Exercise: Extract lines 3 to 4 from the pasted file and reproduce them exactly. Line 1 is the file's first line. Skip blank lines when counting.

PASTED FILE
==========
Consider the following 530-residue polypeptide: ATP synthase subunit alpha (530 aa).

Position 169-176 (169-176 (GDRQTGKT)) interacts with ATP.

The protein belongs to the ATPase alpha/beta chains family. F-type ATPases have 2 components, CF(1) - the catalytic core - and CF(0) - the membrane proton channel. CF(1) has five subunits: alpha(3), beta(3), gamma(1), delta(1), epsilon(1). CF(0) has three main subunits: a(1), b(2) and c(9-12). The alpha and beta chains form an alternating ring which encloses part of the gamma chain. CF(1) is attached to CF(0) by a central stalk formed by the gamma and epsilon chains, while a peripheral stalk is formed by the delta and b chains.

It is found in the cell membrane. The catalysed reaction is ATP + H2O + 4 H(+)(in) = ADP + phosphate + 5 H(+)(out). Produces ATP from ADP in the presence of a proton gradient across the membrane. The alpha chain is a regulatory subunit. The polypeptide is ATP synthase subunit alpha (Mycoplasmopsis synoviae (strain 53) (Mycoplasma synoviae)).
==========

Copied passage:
The protein belongs to the ATPase alpha/beta chains family. F-type ATPases have 2 components, CF(1) - the catalytic core - and CF(0) - the membrane proton channel. CF(1) has five subunits: alpha(3), beta(3), gamma(1), delta(1), epsilon(1). CF(0) has three main subunits: a(1), b(2) and c(9-12). The alpha and beta chains form an alternating ring which encloses part of the gamma chain. CF(1) is attached to CF(0) by a central stalk formed by the gamma and epsilon chains, while a peripheral stalk is formed by the delta and b chains.

It is found in the cell membrane. The catalysed reaction is ATP + H2O + 4 H(+)(in) = ADP + phosphate + 5 H(+)(out). Produces ATP from ADP in the presence of a proton gradient across the membrane. The alpha chain is a regulatory subunit. The polypeptide is ATP synthase subunit alpha (Mycoplasmopsis synoviae (strain 53) (Mycoplasma synoviae)).